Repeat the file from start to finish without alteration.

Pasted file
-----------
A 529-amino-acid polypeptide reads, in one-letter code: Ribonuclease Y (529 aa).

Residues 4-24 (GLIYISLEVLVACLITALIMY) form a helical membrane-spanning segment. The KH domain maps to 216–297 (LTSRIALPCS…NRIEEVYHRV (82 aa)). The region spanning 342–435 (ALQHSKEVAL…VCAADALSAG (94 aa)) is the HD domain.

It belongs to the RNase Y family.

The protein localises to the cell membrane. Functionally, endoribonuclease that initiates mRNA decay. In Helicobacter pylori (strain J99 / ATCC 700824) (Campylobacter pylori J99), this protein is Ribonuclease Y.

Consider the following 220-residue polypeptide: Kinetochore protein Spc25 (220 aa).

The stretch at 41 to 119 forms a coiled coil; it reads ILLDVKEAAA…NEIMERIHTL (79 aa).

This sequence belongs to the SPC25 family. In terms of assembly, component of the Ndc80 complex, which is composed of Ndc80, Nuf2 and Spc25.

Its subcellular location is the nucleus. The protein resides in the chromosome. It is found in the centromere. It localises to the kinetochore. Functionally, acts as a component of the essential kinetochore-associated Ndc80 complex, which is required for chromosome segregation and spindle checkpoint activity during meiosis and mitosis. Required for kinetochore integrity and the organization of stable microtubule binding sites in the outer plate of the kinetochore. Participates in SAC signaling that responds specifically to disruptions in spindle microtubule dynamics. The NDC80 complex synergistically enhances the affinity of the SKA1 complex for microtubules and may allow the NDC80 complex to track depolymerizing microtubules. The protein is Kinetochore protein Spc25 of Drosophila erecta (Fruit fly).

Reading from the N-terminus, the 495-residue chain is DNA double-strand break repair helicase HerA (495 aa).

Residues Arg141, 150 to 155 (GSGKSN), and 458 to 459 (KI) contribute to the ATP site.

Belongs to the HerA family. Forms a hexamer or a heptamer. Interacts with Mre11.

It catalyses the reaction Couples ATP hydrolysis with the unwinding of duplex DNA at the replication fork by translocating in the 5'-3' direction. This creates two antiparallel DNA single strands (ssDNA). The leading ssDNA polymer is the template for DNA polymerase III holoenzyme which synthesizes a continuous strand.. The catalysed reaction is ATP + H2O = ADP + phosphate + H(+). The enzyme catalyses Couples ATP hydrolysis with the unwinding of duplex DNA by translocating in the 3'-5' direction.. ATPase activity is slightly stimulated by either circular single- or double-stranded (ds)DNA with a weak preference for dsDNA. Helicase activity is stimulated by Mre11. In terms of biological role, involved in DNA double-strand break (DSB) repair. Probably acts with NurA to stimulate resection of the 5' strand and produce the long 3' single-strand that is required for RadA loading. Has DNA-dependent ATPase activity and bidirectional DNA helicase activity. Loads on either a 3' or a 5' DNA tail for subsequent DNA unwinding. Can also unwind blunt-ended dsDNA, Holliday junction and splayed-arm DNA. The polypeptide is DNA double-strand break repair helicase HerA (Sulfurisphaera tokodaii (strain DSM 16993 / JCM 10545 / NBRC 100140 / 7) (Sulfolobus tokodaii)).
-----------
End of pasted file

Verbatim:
A 529-amino-acid polypeptide reads, in one-letter code: Ribonuclease Y (529 aa).

Residues 4-24 (GLIYISLEVLVACLITALIMY) form a helical membrane-spanning segment. The KH domain maps to 216–297 (LTSRIALPCS…NRIEEVYHRV (82 aa)). The region spanning 342–435 (ALQHSKEVAL…VCAADALSAG (94 aa)) is the HD domain.

It belongs to the RNase Y family.

The protein localises to the cell membrane. Functionally, endoribonuclease that initiates mRNA decay. In Helicobacter pylori (strain J99 / ATCC 700824) (Campylobacter pylori J99), this protein is Ribonuclease Y.

Consider the following 220-residue polypeptide: Kinetochore protein Spc25 (220 aa).

The stretch at 41 to 119 forms a coiled coil; it reads ILLDVKEAAA…NEIMERIHTL (79 aa).

This sequence belongs to the SPC25 family. In terms of assembly, component of the Ndc80 complex, which is composed of Ndc80, Nuf2 and Spc25.

Its subcellular location is the nucleus. The protein resides in the chromosome. It is found in the centromere. It localises to the kinetochore. Functionally, acts as a component of the essential kinetochore-associated Ndc80 complex, which is required for chromosome segregation and spindle checkpoint activity during meiosis and mitosis. Required for kinetochore integrity and the organization of stable microtubule binding sites in the outer plate of the kinetochore. Participates in SAC signaling that responds specifically to disruptions in spindle microtubule dynamics. The NDC80 complex synergistically enhances the affinity of the SKA1 complex for microtubules and may allow the NDC80 complex to track depolymerizing microtubules. The protein is Kinetochore protein Spc25 of Drosophila erecta (Fruit fly).

Reading from the N-terminus, the 495-residue chain is DNA double-strand break repair helicase HerA (495 aa).

Residues Arg141, 150 to 155 (GSGKSN), and 458 to 459 (KI) contribute to the ATP site.

Belongs to the HerA family. Forms a hexamer or a heptamer. Interacts with Mre11.

It catalyses the reaction Couples ATP hydrolysis with the unwinding of duplex DNA at the replication fork by translocating in the 5'-3' direction. This creates two antiparallel DNA single strands (ssDNA). The leading ssDNA polymer is the template for DNA polymerase III holoenzyme which synthesizes a continuous strand.. The catalysed reaction is ATP + H2O = ADP + phosphate + H(+). The enzyme catalyses Couples ATP hydrolysis with the unwinding of duplex DNA by translocating in the 3'-5' direction.. ATPase activity is slightly stimulated by either circular single- or double-stranded (ds)DNA with a weak preference for dsDNA. Helicase activity is stimulated by Mre11. In terms of biological role, involved in DNA double-strand break (DSB) repair. Probably acts with NurA to stimulate resection of the 5' strand and produce the long 3' single-strand that is required for RadA loading. Has DNA-dependent ATPase activity and bidirectional DNA helicase activity. Loads on either a 3' or a 5' DNA tail for subsequent DNA unwinding. Can also unwind blunt-ended dsDNA, Holliday junction and splayed-arm DNA. The polypeptide is DNA double-strand break repair helicase HerA (Sulfurisphaera tokodaii (strain DSM 16993 / JCM 10545 / NBRC 100140 / 7) (Sulfolobus tokodaii)).